145. 145. Functional impact of core symptoms• Satisfaction control• Previewing• Inhibition• Tempo control• Self-monitoring and correcting
    146. 146. Functional impact of core symptoms• Satisfaction control• Previewing• Inhibition• Tempo control• Self-monitoring and correctingX
    147. 147. Functional impact of core symptoms• Satisfaction control• Previewing• Inhibition• Tempo control• Self-monitoring and correcting
    148. 148. Functional impact of core symptoms• Satisfaction control• Previewing• Inhibition• Tempo control• Self-monitoring and correctingX
    149. 149. Functional impact of core symptoms• Satisfaction control• Previewing• Inhibition• Tempo control• Self-monitoring and correctingX
    150. 150. Strategic behavioral inquiry
    151. 151. A B C ANTECEDENTS BEHAVIOR CONSEQUENCES STRATEGIC BEHAVIORAL INQUIRY © 2011 David D. Nowell, Ph.D. All rights5/3/2012 207 reserved.
    152. 152. Beginning Middle End © 2011 David D. Nowell, Ph.D. All rights5/3/2012 208 reserved.
    153. 153. © 2011 David D. Nowell, Ph.D. All rights5/3/2012 209 reserved.
    154. 154. © 2011 David D. Nowell, Ph.D. All rights5/3/2012 210 reserved.
    155. 155. © 2011 David D. Nowell, Ph.D. All rights5/3/2012 211 reserved.
    156. 156. © 2011 David D. Nowell, Ph.D. All rights5/3/2012 212 reserved.
    157. 157. Mood dysregulation in BAD and executive disorders
    158. 158. ADHD is not FRED-PG13X
    159. 159. ADHD and girls
    160. 160. ADHD and women
    161. 161. Recommendations for Teachers with Concerns about Attention or Processing Problems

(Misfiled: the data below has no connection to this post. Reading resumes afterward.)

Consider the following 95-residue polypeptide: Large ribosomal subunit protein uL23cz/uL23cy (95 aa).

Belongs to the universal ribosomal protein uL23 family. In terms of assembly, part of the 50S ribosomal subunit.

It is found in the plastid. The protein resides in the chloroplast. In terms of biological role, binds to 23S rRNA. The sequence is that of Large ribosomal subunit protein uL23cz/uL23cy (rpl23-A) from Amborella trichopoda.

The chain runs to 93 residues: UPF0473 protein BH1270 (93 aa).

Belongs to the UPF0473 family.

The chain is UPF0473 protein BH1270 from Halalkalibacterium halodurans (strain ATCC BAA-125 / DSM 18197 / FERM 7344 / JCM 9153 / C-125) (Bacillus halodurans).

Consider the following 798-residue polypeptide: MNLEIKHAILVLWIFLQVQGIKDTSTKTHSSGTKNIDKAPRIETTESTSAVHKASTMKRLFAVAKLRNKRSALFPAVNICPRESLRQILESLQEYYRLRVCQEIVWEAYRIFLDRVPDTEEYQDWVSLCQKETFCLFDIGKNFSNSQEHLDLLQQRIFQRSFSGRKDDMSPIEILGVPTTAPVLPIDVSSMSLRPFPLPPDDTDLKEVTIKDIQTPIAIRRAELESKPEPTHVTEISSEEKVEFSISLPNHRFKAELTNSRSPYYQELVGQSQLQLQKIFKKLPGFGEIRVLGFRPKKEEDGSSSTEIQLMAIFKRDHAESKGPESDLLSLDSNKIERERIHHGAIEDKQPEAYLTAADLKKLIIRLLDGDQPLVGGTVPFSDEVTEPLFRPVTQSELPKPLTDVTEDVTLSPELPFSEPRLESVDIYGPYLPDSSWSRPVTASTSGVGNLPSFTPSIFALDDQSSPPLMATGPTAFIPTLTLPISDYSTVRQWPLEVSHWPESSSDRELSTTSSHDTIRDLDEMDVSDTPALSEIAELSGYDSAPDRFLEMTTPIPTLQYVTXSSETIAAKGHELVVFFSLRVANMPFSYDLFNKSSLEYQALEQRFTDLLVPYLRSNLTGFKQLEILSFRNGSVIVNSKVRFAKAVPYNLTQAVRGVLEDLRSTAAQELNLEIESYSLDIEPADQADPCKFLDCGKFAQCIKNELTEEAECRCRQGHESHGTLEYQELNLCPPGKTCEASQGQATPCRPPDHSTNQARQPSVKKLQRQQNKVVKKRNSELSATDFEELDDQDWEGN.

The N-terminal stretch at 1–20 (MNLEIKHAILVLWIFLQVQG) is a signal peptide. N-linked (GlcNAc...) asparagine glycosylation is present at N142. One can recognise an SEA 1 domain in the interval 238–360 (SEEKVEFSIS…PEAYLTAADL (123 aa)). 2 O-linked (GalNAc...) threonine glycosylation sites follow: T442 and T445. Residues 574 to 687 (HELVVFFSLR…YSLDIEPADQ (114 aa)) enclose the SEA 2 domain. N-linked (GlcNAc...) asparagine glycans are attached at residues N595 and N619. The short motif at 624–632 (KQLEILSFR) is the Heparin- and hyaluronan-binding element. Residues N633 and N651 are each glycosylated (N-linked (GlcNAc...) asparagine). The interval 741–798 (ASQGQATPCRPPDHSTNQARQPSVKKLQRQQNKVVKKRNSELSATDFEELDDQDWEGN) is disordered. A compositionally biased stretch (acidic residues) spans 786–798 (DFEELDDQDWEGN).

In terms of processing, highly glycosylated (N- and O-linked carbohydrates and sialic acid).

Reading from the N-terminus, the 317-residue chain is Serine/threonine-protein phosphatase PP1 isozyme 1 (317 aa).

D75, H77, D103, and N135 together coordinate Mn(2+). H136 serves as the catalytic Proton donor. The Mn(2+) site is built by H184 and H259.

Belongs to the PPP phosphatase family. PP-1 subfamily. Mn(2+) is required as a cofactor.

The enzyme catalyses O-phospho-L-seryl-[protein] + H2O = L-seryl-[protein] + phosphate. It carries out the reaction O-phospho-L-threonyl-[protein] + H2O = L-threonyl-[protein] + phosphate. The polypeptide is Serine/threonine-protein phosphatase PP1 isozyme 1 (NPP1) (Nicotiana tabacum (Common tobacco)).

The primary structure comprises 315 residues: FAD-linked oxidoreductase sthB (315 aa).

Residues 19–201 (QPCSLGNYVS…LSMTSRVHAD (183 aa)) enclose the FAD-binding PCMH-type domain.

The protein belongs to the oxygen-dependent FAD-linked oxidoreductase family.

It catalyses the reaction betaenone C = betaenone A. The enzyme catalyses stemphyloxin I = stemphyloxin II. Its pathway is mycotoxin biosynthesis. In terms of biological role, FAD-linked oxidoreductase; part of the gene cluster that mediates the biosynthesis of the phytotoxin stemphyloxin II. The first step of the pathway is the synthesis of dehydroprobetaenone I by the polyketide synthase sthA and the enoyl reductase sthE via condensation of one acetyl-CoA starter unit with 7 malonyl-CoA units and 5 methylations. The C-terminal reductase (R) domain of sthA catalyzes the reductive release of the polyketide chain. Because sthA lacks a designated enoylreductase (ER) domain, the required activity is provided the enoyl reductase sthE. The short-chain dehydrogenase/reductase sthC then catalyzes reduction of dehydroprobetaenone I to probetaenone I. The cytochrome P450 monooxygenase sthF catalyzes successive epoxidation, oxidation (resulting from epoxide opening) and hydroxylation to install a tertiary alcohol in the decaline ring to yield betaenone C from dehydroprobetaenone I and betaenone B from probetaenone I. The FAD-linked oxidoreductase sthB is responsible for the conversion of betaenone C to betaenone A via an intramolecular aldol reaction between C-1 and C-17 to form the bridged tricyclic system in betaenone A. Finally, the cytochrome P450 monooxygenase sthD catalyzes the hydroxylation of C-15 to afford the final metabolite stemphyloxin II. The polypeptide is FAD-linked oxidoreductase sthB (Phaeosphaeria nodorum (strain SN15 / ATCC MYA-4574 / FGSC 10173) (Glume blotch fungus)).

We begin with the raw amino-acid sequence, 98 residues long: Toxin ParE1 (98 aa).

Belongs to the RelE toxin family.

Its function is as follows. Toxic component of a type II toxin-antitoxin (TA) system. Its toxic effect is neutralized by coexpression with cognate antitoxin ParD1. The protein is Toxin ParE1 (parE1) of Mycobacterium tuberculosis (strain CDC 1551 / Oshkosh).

162. 162. Recommendations for Teachers …• Distinguish between medical evaluation and educational evaluation• Document with objective behavioral terms the challenges you notice• Document interventions and responses• Speak with other teachers or last year’s teacher – compare notes• Recommend next-step evaluation
    163. 163. Recommendations for Teachers …• Avoid diagnostic terms in conversation with parents• Leave medication decision to families and their pediatricians• Find common goals with parents
    164. 164. Accommodationsand Modifications
    165. 165. IDEA and Section 504
    166. 166. Metacognitive Strategies• Metacognitive knowledge• Metacognitive strategiesX
    167. 167. A B C behavior
    168. 168. Self-Talk Proficiency for KidsX
    169. 169. Self-Talk Proficiency• -“How are you going to know when to be ready?”• -“How are you going to stop yourself from…?”• -“What is your goal?”• -“What do you want it to look like?”• -“How long do you think it will take?”
    170. 170. Asking two questions…–Am I having fun now?–And is this what I set out to do?